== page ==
SYLVANIA, Ga. (WTOC) - Wet weather this winter has delayed fieldwork for some farmers in the Coastal Empire.
Despite the minor setbacks to start the season, the Boddiford’s still have the drive to keep their family’s traditions alive.
“Well, I was born and raised on a farm, grew up on one. It has basically been in my blood all my life, so, it is a real passion for me,” said farmer, Joe Boddiford.
“For me, it was the best childhood you could ever have. From four years old I had the biggest garden you could ever imagine. That’s all I wanted to do when I came home, I wanted to get in that garden, play with my tractors and have my own little farm. The only thing to happen was my toys got bigger,” said Knapp Boddiford.
The Boddiford family has been farming in Screven County for over 100 years. Throughout the year, the Boddiford’s grow corn, peanuts and cotton on 2,300 acres of land outside of Sylvania, but they aren’t getting as early of a start as they would like.
“Here we are, we had a plan for this year. If it would have worked out like we intended, we would have already had all of our corn ground prepared and waiting on the weather to warm up to plant. In the meantime, we have barely scratched the top of the ground.”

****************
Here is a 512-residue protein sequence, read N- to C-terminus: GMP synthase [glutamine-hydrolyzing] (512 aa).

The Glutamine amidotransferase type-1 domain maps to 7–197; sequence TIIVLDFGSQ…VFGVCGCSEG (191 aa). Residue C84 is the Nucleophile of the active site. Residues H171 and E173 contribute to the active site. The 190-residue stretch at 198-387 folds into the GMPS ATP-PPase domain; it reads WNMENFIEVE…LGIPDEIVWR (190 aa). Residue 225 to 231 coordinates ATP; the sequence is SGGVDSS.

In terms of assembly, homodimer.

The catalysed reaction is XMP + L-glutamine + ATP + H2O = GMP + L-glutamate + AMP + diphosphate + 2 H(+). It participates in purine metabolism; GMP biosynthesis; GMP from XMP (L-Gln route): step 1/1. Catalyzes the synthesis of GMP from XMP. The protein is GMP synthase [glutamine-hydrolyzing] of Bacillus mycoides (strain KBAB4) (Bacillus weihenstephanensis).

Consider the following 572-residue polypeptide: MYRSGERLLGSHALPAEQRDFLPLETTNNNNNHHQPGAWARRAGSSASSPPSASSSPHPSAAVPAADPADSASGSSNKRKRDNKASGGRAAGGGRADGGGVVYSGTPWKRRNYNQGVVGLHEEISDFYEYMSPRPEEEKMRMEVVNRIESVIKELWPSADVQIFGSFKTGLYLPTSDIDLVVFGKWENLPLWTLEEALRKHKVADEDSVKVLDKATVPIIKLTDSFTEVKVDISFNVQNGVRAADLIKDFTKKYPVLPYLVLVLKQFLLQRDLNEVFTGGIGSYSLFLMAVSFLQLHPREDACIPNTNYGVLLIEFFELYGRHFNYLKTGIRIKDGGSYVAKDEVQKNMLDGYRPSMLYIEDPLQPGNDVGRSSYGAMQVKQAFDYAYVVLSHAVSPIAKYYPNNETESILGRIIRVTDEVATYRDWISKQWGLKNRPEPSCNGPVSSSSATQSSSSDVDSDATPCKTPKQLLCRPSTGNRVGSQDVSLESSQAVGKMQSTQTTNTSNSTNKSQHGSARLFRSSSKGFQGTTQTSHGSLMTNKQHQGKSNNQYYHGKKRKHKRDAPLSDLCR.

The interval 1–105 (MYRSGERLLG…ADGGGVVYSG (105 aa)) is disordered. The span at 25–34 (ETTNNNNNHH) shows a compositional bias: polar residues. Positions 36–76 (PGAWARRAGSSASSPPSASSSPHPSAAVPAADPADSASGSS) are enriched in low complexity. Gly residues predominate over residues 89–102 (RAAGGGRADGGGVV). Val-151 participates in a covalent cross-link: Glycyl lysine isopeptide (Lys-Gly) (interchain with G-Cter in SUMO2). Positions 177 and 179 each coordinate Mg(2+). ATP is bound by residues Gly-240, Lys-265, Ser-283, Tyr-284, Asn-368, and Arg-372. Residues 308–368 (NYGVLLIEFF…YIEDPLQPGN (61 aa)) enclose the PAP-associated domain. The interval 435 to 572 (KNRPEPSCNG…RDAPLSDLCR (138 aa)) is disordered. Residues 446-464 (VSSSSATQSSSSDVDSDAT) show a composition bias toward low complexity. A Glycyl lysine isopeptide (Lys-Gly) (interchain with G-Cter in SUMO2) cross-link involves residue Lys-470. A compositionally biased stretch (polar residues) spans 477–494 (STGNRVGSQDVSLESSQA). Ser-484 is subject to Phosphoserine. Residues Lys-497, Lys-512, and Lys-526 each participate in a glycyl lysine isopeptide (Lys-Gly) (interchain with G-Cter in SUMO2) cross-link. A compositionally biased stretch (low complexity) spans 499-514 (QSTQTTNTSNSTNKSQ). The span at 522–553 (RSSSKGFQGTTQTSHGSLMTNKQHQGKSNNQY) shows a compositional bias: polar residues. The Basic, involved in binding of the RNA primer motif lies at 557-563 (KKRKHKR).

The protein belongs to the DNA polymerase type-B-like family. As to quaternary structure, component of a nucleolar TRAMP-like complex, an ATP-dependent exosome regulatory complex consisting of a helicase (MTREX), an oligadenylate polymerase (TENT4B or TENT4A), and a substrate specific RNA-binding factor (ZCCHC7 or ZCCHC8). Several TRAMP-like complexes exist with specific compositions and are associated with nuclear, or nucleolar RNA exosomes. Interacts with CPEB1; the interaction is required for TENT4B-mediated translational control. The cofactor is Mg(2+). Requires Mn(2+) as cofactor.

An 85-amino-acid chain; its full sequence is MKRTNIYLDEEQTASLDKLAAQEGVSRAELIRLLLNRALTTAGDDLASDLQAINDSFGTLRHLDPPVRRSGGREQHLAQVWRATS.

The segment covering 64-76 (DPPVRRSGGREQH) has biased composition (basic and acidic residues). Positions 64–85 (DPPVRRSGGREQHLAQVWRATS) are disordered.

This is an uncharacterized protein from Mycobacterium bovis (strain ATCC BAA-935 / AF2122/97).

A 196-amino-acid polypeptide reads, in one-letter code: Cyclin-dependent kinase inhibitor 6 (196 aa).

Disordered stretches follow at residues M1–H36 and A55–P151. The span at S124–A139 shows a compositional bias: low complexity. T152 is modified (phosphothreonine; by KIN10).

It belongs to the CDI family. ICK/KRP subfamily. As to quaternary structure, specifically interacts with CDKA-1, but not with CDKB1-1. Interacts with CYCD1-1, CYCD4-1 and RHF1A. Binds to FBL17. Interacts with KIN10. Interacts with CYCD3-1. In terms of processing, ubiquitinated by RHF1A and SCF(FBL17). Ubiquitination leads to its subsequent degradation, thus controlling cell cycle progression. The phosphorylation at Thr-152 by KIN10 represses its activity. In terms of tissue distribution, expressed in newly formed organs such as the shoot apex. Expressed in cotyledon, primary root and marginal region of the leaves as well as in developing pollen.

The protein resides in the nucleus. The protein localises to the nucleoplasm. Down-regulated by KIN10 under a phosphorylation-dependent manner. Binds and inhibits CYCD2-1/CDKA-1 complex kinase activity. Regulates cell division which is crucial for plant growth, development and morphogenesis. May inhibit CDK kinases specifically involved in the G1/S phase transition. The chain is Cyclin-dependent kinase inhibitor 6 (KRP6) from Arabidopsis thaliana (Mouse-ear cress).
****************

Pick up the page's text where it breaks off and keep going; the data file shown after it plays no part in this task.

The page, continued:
The cold and wet soil will push their field corn crop back at least a week, corn that will then go on to feed livestock and poultry in our area.
Although the season isn’t starting out on a good note, the Boddiford’s still have a positive outlook on what is to come.
“One thing that is encouraging this year, commodity prices are a little higher. Hopefully, we will have a profitable year because a lot of farmers really need one,” said Joe Boddiford.
Even though commodity prices have been lower than farmers would prefer in recent years, the Boddiford’s still show up to work every day ready to provide for their community.
Something that Knapp plans to do for years to come as he follows in his father’s footsteps.
“My father has spent his entire life building this, this is his entire legacy. To be able to take it and run with it, I am not starting from scratch, I’m not having to fight and have the same struggles he had to get where he is, but it is a blessing to see where this farm has gone in his lifetime and where it might end up in mine,” said Knapp Boddiford.
Passing the family farm off to Knapp is exactly what Joe is working toward, just like his grandfather did with him years ago.
“I certainly am proud to be a farmer, I have always been proud to be a farmer. It takes a lot of faith to be a farmer. It is a big gamble, but if you have faith and you work hard, it generally comes out okay,” said Joe Boddiford.